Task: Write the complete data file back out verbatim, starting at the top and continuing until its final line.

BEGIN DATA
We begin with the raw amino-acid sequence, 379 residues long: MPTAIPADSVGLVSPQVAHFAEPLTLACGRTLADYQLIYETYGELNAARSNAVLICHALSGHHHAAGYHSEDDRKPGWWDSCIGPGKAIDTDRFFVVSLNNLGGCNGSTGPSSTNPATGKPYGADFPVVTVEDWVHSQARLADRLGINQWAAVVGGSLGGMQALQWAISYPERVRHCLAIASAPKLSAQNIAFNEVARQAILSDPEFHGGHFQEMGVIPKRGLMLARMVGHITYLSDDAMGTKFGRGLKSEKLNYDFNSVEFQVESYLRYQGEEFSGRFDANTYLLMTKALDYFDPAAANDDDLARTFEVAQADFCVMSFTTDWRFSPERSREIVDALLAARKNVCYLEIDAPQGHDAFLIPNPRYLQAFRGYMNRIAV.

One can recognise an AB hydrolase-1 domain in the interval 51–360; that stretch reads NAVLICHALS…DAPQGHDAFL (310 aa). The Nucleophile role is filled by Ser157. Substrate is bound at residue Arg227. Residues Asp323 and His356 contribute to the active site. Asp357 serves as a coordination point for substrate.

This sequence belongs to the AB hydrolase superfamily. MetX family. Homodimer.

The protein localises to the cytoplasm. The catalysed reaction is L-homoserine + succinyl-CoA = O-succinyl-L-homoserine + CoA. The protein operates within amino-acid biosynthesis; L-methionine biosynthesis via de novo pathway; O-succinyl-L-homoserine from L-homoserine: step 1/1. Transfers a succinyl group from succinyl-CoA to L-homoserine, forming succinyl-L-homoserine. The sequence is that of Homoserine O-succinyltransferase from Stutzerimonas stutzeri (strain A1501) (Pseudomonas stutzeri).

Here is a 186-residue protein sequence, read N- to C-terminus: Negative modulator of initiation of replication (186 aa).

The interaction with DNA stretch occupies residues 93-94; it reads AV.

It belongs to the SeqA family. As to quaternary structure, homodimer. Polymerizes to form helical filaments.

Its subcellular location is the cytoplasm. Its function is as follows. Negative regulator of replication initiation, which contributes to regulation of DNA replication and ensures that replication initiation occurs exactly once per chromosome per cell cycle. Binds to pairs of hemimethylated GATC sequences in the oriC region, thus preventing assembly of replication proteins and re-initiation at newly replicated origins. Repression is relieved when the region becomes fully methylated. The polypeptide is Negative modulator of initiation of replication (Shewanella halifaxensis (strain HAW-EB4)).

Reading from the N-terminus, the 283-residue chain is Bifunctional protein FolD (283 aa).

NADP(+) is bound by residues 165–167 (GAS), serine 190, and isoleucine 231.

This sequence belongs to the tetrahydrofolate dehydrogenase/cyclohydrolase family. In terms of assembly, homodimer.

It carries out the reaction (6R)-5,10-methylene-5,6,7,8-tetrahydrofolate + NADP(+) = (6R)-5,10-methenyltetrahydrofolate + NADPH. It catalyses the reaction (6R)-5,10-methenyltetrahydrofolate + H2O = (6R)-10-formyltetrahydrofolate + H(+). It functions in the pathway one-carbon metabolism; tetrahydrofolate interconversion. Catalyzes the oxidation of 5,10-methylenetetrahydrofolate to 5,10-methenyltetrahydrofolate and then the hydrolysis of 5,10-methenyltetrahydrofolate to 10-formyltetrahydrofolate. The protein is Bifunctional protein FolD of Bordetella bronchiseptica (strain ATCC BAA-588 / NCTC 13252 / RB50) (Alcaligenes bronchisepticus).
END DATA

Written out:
We begin with the raw amino-acid sequence, 379 residues long: MPTAIPADSVGLVSPQVAHFAEPLTLACGRTLADYQLIYETYGELNAARSNAVLICHALSGHHHAAGYHSEDDRKPGWWDSCIGPGKAIDTDRFFVVSLNNLGGCNGSTGPSSTNPATGKPYGADFPVVTVEDWVHSQARLADRLGINQWAAVVGGSLGGMQALQWAISYPERVRHCLAIASAPKLSAQNIAFNEVARQAILSDPEFHGGHFQEMGVIPKRGLMLARMVGHITYLSDDAMGTKFGRGLKSEKLNYDFNSVEFQVESYLRYQGEEFSGRFDANTYLLMTKALDYFDPAAANDDDLARTFEVAQADFCVMSFTTDWRFSPERSREIVDALLAARKNVCYLEIDAPQGHDAFLIPNPRYLQAFRGYMNRIAV.

One can recognise an AB hydrolase-1 domain in the interval 51–360; that stretch reads NAVLICHALS…DAPQGHDAFL (310 aa). The Nucleophile role is filled by Ser157. Substrate is bound at residue Arg227. Residues Asp323 and His356 contribute to the active site. Asp357 serves as a coordination point for substrate.

This sequence belongs to the AB hydrolase superfamily. MetX family. Homodimer.

The protein localises to the cytoplasm. The catalysed reaction is L-homoserine + succinyl-CoA = O-succinyl-L-homoserine + CoA. The protein operates within amino-acid biosynthesis; L-methionine biosynthesis via de novo pathway; O-succinyl-L-homoserine from L-homoserine: step 1/1. Transfers a succinyl group from succinyl-CoA to L-homoserine, forming succinyl-L-homoserine. The sequence is that of Homoserine O-succinyltransferase from Stutzerimonas stutzeri (strain A1501) (Pseudomonas stutzeri).

Here is a 186-residue protein sequence, read N- to C-terminus: Negative modulator of initiation of replication (186 aa).

The interaction with DNA stretch occupies residues 93-94; it reads AV.

It belongs to the SeqA family. As to quaternary structure, homodimer. Polymerizes to form helical filaments.

Its subcellular location is the cytoplasm. Its function is as follows. Negative regulator of replication initiation, which contributes to regulation of DNA replication and ensures that replication initiation occurs exactly once per chromosome per cell cycle. Binds to pairs of hemimethylated GATC sequences in the oriC region, thus preventing assembly of replication proteins and re-initiation at newly replicated origins. Repression is relieved when the region becomes fully methylated. The polypeptide is Negative modulator of initiation of replication (Shewanella halifaxensis (strain HAW-EB4)).

Reading from the N-terminus, the 283-residue chain is Bifunctional protein FolD (283 aa).

NADP(+) is bound by residues 165–167 (GAS), serine 190, and isoleucine 231.

This sequence belongs to the tetrahydrofolate dehydrogenase/cyclohydrolase family. In terms of assembly, homodimer.

It carries out the reaction (6R)-5,10-methylene-5,6,7,8-tetrahydrofolate + NADP(+) = (6R)-5,10-methenyltetrahydrofolate + NADPH. It catalyses the reaction (6R)-5,10-methenyltetrahydrofolate + H2O = (6R)-10-formyltetrahydrofolate + H(+). It functions in the pathway one-carbon metabolism; tetrahydrofolate interconversion. Catalyzes the oxidation of 5,10-methylenetetrahydrofolate to 5,10-methenyltetrahydrofolate and then the hydrolysis of 5,10-methenyltetrahydrofolate to 10-formyltetrahydrofolate. The protein is Bifunctional protein FolD of Bordetella bronchiseptica (strain ATCC BAA-588 / NCTC 13252 / RB50) (Alcaligenes bronchisepticus).